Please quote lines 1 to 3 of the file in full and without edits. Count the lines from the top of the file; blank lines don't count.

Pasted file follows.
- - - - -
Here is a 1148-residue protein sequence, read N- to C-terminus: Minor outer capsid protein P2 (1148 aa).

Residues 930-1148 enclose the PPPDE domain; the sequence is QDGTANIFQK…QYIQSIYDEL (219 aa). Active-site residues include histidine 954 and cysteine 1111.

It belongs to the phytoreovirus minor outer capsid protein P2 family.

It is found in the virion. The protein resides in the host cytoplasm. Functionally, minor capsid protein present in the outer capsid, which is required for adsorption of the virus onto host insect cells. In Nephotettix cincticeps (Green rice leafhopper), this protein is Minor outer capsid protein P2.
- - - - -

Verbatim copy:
Here is a 1148-residue protein sequence, read N- to C-terminus: Minor outer capsid protein P2 (1148 aa).

Residues 930-1148 enclose the PPPDE domain; the sequence is QDGTANIFQK…QYIQSIYDEL (219 aa). Active-site residues include histidine 954 and cysteine 1111.

It belongs to the phytoreovirus minor outer capsid protein P2 family.